(From α, non, and hair). Small tubercles near the anus, about which hairs will not grow; and which recede and return, especially at the first. Valesius de Taranta reckoned them among condylomata et fici.
Small sinuses in the intestinum rectum, which do not reach so far as to perforate into its cavity.
Maritima, and Portulaca. See Halimus.
Atriplex sylvestris, wild orach. See Chenopodium, Ambrosoides, and Rubrum.
Belladona, (from A the goddess of destiny). See Solanum lethale.
Atropa mandragora. See Mandragora.
(From to leap). Festus says, it is one who, by reason of the tenderness or other defect in his feet, touches the ground lightly rather than treads on it.
Phrygia. The name of an Asiatic partridge, so called from its skipping motion; it is commonly known by the name of Franco-lin. The Greeks call it lagopus, hare's foot, because its feet are downy. It is of a dusky red colour on its back, and seems to be the same as our red cock, which Aldrovandus calls attagen. Ray names it francolino Italorum; and in Gmelin's Linnaeus, it is a variety of the tetrao legopus. Pliny describes it under the name of lagopus altera, and with us it is called the red cock, gor cock, moor cock, or red game. They are most highly flavoured in autumn, are not remarkable in medicine, though the gizzard, on its inside, is very fra--grant just after the bird is killed.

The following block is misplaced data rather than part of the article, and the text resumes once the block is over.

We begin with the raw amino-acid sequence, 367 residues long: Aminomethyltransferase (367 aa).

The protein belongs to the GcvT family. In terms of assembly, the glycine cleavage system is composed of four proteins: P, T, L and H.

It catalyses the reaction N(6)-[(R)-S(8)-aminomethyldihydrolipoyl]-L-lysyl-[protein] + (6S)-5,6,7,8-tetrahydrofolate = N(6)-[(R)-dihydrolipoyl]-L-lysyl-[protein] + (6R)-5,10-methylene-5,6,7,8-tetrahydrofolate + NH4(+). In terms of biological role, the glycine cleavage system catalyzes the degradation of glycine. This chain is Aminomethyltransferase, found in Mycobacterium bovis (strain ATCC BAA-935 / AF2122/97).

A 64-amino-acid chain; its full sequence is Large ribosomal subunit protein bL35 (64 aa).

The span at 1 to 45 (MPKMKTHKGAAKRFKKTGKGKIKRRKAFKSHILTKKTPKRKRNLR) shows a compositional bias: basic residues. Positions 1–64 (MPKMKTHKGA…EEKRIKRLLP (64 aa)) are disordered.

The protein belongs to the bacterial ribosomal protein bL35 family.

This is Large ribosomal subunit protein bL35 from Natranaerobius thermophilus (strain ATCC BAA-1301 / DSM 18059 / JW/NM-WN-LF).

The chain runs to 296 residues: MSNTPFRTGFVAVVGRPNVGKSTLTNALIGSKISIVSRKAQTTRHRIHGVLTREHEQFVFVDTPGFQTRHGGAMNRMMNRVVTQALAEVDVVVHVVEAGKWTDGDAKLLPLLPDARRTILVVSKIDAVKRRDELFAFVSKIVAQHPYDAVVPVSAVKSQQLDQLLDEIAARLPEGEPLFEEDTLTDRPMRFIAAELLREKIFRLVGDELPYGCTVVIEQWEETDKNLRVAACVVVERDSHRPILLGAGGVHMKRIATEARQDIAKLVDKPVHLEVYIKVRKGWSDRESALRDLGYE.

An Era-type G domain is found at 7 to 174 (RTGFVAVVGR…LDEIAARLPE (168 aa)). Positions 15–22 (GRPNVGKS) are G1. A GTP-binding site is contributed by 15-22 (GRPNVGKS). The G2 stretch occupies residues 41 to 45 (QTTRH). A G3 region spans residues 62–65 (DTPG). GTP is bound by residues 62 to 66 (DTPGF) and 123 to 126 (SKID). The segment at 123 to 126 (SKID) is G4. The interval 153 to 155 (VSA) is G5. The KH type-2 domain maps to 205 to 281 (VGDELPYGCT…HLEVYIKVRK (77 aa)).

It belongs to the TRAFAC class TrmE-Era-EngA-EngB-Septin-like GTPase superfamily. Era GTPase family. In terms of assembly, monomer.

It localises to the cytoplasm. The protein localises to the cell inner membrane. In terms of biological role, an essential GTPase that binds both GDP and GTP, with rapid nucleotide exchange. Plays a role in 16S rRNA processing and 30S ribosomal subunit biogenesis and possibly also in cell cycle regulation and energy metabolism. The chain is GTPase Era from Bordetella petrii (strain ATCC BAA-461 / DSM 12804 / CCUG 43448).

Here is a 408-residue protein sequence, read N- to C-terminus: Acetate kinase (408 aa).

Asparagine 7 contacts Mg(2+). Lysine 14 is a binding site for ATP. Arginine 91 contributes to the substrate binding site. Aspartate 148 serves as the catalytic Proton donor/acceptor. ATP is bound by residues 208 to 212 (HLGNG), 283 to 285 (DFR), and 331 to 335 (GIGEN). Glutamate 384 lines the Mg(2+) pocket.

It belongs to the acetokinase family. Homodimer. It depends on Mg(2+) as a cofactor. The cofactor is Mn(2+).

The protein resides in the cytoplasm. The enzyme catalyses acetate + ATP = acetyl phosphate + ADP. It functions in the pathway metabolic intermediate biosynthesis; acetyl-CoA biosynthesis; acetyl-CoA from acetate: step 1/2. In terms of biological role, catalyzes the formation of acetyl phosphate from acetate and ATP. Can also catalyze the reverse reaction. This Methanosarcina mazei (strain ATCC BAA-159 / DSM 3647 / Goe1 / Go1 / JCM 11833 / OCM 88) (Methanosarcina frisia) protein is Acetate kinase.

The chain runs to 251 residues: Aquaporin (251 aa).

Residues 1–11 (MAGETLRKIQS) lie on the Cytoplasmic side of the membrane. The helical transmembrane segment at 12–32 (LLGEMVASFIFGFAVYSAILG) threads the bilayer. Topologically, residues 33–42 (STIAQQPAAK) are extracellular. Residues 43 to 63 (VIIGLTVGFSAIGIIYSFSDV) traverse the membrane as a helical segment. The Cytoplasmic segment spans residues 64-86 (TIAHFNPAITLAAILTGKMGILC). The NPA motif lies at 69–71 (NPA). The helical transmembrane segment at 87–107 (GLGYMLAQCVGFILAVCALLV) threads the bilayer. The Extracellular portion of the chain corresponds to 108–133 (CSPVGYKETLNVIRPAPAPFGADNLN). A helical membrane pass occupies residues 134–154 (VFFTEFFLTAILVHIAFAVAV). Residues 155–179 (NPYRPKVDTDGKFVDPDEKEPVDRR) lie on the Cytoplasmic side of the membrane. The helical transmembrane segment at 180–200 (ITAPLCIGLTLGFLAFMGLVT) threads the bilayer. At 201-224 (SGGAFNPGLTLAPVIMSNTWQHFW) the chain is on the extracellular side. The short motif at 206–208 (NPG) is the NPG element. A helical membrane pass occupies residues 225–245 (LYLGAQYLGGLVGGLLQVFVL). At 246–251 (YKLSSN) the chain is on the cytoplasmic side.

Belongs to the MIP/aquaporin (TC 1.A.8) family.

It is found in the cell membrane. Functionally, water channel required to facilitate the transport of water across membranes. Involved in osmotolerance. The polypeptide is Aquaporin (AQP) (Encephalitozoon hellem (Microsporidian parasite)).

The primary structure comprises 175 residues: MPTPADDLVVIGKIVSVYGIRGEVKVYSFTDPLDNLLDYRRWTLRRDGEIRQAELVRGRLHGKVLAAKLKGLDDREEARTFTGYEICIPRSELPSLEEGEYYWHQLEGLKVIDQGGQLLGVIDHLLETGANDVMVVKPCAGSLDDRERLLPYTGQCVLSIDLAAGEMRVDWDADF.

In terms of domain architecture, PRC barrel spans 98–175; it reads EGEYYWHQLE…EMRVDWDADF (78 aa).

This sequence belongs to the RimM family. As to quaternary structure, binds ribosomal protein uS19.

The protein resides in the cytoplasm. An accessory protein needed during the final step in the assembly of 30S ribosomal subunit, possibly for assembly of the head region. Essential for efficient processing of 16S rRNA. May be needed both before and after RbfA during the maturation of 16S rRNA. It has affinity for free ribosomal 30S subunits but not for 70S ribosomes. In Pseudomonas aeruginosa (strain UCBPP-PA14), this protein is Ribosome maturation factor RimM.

The name of some compound medicine mentioned by Galen.
Is a voluntary, though sometimes an involuntary exertion of mind, either in expectation, or watching the.progress of any successive events. Attention to sounds is regulated by the tension of the mem-brana tympani; and attention exerted in general, has-sometimes obviated nervous paroxysms, or lessened the shock of a smart short pain, as from drawing a tooth. The attention required in some skilful games, as that of chess, has even drawn the mind from the thought of a speedy certain death.
The name of a plaster used by Hippocrates. When applied to honey or wax it means Athenian: as those, in the neighbourhood of Hymettus, were the best.
(From attollo, to lift up). It is an epithet applied to some muscles, whose office it is to elevate the part to which they are attached.
Attollens oculi, i. e. Musculus superior, et rectus superior oculi. See Elevator oculi.
(From. attonitus, surprised, because the person attacked falls downs suddenly). Names of the Apoplexy, q. v. It is also given to that species of palsy which succeeds the apoplexy. See Paralysis.